Did you receive HHS funds? If so, you may need an audit, and you may need to pay the funds back.

Understanding the Provider Relief Fund (PRF) Audit Requirements for For-Profit Entities

The Department of Health and Human Services created the HHS loan as part of the Coronavirus Aid, Relief, and Economic Security (CARES) Act—the economic stimulus bill to alleviate the financial strain caused by the pandemic.

TWO things you need to know

1) If you received more than $750,000 in HHS awards, you are required to receive either a

  • Single or program-specific audit (Single Audit) following 45 CFR* Part 75, Subpart F, or
  • Financial-related audit of all HHS awards following Generally Accepted Government Auditing Standards (GAGAS). The financial-related audit requires that you prepare a statement of costs and lost revenues. This means you need to pull out all COVID-related expenses from your salaries, equipment, and so on.

*The authority to mandate audits is contained in 45 Code of Federal Regulations (CFR) Part 75, Uniform Administrative Requirements, Cost Principles, and Audit Requirement for HHS Awards (Uniform Guidance).

2)  If you did not spend the money or it is covering losses in revenue, you need to return the money.

  • All HHS funding you received must be spent on eligible activities (see below) no later than June 30, 2021, or be returned to HHS.
  • No double-dipping: These costs must NOT be reimbursable through other programs such as the Paycheck Protection Program (PPP) and others (see below) under the *WARNING* section.

Single Audit vs. Financial Audit

For a Single Audit, the auditor would give an opinion on the financial statements under generally accepted auditing standards and GAGAS. This choice is far more labor-intensive but could be helpful if the entity under audit already receives GAGAS audits or has received multiple HHS awards other than just the Provider Relief Fund (PRF). That is because the added work level would be limited to only the schedule of expenditures of federal awards and compliance testing.

Extension: The HHS has decided that the due date for entities using the Single Audit option has been extended an additional three months past the regular 9-month deadline after an entity’s fiscal year-end to complete their Single Audit and provide HHS with the reporting package

For a financial-related audit, the auditee would need to prepare a Statement of Costs and Lost Revenues for HHS Programs. This is a standalone statement that presents the added costs incurred because of the pandemic and/or the lost revenues resulting from the pandemic. The level of effort required to complete this audit is predicted to be significantly less than the effort needed for a full Single Audit, as a full audit of all the for-profit entity’s books is not required. Guidance on this choice is still in the process of being issued by the Department of HHS.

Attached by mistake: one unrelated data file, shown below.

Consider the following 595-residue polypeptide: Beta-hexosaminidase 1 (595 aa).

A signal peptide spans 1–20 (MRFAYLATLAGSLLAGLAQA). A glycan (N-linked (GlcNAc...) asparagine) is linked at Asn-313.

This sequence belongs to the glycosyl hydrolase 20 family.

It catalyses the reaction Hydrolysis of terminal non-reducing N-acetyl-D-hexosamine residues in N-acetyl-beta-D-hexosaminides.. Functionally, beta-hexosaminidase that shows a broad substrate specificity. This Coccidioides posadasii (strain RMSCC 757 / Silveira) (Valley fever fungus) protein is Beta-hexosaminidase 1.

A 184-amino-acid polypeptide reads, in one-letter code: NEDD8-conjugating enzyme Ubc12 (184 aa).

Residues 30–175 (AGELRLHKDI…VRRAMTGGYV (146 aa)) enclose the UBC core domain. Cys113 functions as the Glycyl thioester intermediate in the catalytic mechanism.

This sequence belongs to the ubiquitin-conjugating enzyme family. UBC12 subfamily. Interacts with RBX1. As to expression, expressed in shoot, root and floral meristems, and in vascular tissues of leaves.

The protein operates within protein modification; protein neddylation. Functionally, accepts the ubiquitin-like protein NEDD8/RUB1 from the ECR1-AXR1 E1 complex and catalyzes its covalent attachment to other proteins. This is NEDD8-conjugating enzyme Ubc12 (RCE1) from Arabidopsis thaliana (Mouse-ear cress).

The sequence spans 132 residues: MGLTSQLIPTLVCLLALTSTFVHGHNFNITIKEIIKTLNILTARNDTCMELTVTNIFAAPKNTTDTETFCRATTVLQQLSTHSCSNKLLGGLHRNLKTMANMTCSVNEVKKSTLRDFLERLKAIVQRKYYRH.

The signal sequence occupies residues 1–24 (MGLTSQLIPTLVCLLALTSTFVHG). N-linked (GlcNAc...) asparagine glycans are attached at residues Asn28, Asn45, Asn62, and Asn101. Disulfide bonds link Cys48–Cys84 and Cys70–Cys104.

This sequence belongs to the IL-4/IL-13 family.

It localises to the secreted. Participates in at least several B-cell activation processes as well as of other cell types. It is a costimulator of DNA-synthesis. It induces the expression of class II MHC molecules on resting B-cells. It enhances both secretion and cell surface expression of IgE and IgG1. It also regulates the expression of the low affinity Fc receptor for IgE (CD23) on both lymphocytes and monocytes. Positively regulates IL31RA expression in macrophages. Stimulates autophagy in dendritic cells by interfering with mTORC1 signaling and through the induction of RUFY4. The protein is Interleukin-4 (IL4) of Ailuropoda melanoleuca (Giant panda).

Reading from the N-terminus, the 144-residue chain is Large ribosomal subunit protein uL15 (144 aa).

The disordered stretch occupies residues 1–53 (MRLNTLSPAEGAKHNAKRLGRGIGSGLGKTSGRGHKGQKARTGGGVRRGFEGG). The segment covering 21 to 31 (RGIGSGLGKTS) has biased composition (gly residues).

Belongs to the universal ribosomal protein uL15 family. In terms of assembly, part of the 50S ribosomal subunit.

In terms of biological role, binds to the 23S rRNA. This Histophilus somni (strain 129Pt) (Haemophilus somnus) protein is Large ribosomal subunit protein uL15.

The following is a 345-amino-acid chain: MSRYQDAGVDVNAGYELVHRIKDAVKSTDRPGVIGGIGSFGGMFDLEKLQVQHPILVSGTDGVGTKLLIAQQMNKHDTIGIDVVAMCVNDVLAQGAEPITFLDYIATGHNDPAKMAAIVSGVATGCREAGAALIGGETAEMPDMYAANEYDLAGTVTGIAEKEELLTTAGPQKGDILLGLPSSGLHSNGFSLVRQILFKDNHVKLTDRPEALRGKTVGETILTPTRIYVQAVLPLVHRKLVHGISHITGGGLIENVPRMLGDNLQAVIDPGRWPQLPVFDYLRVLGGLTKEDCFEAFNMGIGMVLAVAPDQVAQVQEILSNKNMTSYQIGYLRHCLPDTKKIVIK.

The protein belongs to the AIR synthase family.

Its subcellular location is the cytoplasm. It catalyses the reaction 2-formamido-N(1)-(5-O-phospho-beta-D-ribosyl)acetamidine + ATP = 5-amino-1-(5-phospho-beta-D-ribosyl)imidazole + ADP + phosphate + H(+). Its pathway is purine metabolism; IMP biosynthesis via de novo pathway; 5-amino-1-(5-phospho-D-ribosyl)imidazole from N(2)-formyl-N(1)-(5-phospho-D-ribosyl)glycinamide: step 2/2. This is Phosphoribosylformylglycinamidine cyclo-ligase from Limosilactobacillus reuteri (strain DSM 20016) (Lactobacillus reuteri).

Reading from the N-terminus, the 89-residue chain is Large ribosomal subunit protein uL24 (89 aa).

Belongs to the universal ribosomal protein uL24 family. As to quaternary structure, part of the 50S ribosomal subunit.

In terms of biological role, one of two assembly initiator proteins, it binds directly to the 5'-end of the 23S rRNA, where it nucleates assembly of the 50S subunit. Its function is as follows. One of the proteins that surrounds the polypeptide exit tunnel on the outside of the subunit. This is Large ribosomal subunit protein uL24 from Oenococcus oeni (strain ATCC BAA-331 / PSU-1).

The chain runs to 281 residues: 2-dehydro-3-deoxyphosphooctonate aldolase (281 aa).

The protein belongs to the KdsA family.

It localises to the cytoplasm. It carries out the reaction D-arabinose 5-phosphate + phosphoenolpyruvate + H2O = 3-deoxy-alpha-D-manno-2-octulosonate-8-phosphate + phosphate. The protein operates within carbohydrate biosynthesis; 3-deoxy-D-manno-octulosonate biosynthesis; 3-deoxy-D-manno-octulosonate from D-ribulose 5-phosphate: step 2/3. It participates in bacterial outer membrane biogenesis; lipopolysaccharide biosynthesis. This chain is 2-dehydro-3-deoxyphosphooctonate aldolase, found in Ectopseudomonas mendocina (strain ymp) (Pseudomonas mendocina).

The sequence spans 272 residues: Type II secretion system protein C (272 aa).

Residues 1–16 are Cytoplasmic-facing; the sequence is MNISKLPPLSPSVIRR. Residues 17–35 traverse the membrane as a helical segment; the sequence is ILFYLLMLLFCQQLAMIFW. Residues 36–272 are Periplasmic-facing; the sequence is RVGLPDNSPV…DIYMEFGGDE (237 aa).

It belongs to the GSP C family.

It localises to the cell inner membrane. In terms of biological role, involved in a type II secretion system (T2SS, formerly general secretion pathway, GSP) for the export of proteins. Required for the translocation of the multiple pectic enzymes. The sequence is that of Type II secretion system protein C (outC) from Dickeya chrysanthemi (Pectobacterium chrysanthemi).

Extension: HHS has not clarified whether entities opting for the financial-related audit are eligible for extension.

Extensions – why it’s best to wait on both: Currently, neither the Single Audit nor the financial-related audit should be completed until HHS supplies more clarification. Do not send HHS reports until the PRF Reporting Portal on the HHS website has been opened and the ruling settled. Ask your CPA for guidance.

Spend the loan funds by June 30, 2021, or return the money

As mentioned, all PRF funding received by a for-profit entity must be spent on eligible activities no later than June 30, 2021, or be surrendered back to HHS.

Eligible activities include:

  • Costs incurred relating to COVID-19, including the construction of temporary structures.
  • Lease
  • Personal Protective Equipment (PPE)
  • Medical Supplies
  • Increased Workforce Costs
  • Lost revenues (Lost revenues may be calculated as the difference between 2019 actual revenues and either 2020 budgeted revenues or 2020 actual revenues.)

* Warning: These costs must not be reimbursable through other programs such as PPP, direct patient billing, commercial insurance, Medicare/Medicaid/Children’s Health Insurance Program (CHIP), or additional funds received from the Federal Emergency Management Agency (FEMA) and Small Business Administration (SBA). Check with your accountant if you have questions on which programs apply.

How do you return unused funds?

The Department of Health and Human Services has said that it will supply directions on returning unused funds in the future.

Conclusion

For-profits must spend all PRF funding they have received by June 30, 2021, and have two options to follow the auditing requirements set forth by HHS if they have received more than $750,000: 1) A Single Audit or 2) A financial related audit.

At LSL CPAs, we closely watch the updates and alerts provided by both HHS and the AICPA to ensure that we provide our clients with prompt, accurate information as it becomes available.  We also have an experienced team of auditors who work exclusively on GAGAS audits and are ready to provide auditing services or advice to our clients on the PRF program.

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About the Author, Ryan Domino, CPA

As a senior assurance manager, Ryan leads audit engagements, completes technical reviews of financial statements, and reviews audit files for municipalities, water districts, and fire authorities. He is also involved in training new staff members. He acts as a mentor and resource to both his clients and his team.